A Mediclaim policy is the most valuable investment an individual or a family can make, as it protects one’s savings/capital, which would otherwise get eroded by major medical expenses incurred through hospitalisation. It is, therefore, unquestionably incorrect to suggest that anyone is better off without taking a Mediclaim cover.
There is no doubt that all claims rejected would stand scrutiny.
There is also no doubt that the functioning of third party administrators (TPAs) generally leaves much to be desired. They have been granted total authority without the obligation to be accountable for their decisions and insurers plead helplessness when approached by an insured whose claim has been rejected or reduced unjustifiably.
The very functioning of TPAs has several deficiencies. When denying cashless authorisation, they do not distinguish between planned hospitalisation and emergency hospitalisation as in both situations they demand to be advised of final diagnosis and final line of treatment.
In most cases, the TPA’s infrastructure does lag way behind the volume of work, resulting in uncalled-for delays.
That the TPA system suffers from several deficiencies is known to the insurers, the General Insurance Council (GIC) and the Insurance Regulatory and Development Authority (IRDA). Several months back, the IRDA nominated a high level committee to submit its findings on the TPA system. However, to date, the general insuring public has no information as to the findings of this committee.
Almost from the beginning, insurers have applied little underwriting to this class of business. In the mindless competition for corporate business, they have willingly written group Mediclaim for corporates at loss ratios ranging from 200% to 400%, whereas the loss ratio for individual buyers of Mediclaim was consistently at sustainable levels.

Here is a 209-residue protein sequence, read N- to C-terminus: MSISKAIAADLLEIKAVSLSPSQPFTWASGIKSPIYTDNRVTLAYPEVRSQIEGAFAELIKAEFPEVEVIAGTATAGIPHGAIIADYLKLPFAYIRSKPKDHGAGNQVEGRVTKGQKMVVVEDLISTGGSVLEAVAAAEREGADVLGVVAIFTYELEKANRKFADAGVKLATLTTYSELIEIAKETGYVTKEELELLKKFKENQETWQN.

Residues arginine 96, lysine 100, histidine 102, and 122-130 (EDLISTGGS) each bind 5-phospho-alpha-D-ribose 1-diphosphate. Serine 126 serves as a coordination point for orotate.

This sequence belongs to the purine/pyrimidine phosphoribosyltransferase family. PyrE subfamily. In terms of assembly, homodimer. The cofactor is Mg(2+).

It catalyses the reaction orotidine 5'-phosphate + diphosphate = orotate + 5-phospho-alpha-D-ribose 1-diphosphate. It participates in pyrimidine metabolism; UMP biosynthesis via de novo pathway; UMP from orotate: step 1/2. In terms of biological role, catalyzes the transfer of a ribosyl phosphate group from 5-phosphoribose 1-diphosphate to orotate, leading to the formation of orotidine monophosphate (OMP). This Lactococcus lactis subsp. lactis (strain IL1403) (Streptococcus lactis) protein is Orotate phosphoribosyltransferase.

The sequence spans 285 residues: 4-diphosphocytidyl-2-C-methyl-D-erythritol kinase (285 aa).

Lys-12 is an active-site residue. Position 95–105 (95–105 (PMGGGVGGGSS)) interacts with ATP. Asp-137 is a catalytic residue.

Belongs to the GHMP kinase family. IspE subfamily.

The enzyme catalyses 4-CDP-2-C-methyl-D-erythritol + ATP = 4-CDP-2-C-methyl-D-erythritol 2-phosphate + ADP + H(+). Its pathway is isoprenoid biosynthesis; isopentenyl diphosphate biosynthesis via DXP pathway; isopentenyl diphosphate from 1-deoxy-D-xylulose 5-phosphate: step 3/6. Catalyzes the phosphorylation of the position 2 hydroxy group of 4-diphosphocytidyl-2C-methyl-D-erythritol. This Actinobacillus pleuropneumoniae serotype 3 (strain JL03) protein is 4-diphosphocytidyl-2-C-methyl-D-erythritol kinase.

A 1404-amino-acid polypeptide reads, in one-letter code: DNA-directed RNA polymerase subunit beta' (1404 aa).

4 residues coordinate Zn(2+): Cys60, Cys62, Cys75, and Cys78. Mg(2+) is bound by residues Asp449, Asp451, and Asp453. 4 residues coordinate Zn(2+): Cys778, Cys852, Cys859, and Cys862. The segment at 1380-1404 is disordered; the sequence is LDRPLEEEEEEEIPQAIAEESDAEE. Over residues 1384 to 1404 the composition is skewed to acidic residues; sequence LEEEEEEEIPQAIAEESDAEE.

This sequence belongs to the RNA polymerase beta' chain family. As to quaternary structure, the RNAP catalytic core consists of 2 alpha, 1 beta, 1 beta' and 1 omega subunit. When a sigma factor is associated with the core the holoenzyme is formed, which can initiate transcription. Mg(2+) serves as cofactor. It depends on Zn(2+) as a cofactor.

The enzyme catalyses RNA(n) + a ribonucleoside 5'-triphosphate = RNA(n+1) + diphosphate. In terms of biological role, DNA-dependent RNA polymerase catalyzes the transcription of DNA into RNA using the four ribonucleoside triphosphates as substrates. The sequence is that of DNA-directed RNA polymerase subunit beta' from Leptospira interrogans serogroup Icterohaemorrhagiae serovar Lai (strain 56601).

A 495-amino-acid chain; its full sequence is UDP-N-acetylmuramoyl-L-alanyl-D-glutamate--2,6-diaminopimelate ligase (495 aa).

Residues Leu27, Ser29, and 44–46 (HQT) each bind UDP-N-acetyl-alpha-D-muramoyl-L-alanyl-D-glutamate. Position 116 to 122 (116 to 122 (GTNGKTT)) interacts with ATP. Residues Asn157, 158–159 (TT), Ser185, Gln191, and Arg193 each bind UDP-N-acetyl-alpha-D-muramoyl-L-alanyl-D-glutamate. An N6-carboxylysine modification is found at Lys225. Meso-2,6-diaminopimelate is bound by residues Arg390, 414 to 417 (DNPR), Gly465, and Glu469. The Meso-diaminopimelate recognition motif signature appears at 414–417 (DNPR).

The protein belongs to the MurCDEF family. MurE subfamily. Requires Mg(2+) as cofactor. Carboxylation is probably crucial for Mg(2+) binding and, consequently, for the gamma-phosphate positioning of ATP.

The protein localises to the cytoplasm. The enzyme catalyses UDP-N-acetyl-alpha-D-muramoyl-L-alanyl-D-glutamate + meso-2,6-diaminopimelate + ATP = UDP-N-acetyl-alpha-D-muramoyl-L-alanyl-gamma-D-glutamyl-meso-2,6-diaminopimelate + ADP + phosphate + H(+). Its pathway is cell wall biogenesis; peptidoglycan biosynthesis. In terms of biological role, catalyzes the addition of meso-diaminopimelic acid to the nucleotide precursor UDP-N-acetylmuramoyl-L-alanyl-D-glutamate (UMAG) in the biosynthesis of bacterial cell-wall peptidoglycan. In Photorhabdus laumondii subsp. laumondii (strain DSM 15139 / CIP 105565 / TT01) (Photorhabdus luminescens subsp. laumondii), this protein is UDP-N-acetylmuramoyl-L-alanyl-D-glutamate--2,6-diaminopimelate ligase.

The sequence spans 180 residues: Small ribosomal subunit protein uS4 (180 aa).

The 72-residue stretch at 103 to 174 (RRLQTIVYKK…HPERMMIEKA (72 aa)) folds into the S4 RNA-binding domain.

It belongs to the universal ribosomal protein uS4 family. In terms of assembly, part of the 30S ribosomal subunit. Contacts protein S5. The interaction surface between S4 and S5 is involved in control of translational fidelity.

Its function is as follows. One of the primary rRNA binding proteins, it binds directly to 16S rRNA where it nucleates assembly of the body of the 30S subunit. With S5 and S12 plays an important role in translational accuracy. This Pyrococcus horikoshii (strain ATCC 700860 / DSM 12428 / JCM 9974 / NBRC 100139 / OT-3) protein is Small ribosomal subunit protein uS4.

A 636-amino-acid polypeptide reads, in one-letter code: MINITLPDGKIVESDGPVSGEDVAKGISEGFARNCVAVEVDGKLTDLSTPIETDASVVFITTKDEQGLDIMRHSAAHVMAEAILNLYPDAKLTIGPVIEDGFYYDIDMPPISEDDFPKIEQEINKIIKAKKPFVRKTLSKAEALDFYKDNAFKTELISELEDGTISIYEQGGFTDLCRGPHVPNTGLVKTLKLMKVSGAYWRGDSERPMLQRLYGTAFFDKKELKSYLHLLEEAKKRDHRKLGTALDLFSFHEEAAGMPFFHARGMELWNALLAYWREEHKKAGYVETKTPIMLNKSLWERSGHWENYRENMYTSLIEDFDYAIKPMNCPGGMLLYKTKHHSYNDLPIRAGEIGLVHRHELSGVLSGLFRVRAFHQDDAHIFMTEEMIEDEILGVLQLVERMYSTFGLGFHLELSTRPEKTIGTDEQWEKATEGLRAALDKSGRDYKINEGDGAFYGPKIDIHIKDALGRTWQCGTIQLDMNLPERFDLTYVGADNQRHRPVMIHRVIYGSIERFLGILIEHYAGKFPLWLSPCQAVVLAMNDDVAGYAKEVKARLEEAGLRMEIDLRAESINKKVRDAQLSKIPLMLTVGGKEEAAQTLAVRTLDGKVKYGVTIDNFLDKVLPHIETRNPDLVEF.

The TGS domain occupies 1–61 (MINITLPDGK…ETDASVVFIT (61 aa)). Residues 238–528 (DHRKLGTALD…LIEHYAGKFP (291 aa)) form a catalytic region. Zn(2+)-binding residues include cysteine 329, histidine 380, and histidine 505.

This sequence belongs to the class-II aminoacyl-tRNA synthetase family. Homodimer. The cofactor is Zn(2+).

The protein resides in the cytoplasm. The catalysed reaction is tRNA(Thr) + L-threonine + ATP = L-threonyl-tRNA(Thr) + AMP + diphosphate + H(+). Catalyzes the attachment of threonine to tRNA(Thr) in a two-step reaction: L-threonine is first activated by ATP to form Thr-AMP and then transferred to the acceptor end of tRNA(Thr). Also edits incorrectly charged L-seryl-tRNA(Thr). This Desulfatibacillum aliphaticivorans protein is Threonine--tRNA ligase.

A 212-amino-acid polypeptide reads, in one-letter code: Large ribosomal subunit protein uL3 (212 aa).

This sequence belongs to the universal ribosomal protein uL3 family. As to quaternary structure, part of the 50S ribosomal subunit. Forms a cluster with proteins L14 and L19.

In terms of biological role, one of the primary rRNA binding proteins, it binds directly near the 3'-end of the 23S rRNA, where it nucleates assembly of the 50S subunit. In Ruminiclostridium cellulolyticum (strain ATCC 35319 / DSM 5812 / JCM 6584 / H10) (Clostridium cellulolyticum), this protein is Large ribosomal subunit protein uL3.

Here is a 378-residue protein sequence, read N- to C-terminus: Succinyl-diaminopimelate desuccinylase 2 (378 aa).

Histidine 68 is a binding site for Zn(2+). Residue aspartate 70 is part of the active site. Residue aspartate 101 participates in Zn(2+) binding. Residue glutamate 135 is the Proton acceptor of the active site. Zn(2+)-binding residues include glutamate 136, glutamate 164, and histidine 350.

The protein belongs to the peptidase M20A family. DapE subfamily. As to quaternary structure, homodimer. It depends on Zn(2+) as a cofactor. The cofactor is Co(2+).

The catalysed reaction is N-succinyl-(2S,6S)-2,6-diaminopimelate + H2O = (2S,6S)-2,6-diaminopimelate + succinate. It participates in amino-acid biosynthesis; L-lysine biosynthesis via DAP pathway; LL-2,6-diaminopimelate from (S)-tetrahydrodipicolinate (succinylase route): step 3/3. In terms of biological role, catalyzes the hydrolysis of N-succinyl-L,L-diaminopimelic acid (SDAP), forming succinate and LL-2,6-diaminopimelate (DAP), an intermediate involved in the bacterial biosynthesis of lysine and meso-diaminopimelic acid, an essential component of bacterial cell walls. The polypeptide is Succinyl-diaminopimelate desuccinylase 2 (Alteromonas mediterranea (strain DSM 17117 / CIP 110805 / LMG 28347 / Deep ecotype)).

Interesting insights would emerge if statistics were to be published relating to the following:
The average rate of premium charged for individual covers and group covers i.e., the total premium as a percentage of total sums insured.
The percentage of rejected claims to total claims submitted under individual/family policies and corporate group policies.
On the value of diagnostic tests, pre-granting of cover in order to determine pre-existing ailments would entail additional costs, but the result could be easily manipulated through resorting to medication pre-tests—like beta-blockers by hypertensive patients and sugar-level reduction medication by diabetics. A better and cost-effective solution would be to obtain medical history details from the family doctor along with the proposal form.
There are other failures which are difficult to guard against. The primary one being higher medical and surgical costs being charged by doctors to patients having Mediclaim cover and unnecessary tests being repeated by hospitals in order to inflate the per-bed/per-day recovery.
Having said that, there is no denying the fact that for insurers as a whole, total claims in a year exceed total premium recovered by 40%. This runs counter to the very principle of insurance which is to recover from many to pay a few, to provide an essential service at a fair cost.
I am of the firm opinion that if Mediclaim covers are underwritten on sound and fair lines and claims settled fairly and expeditiously, the industry could manage this class of business at breakeven or possibly a small margin of profit. With the considerable expertise within the insurance industry and the authorities overseeing the industry, I am confident that this can be achieved provided there is a combined will to tackle the problems firmly but fairly.
Any advice to the effect that it would be better to go self-insured would be akin to throwing the baby out with the bathwater. All that needs to be done is to ensure that the quality of the bathwater is good for the baby’s health. — Fali Poncha
(The author is chairman of International Reinsurance and Insurance Consultancy Services Pvt Ltd, an insurance brokerage firm)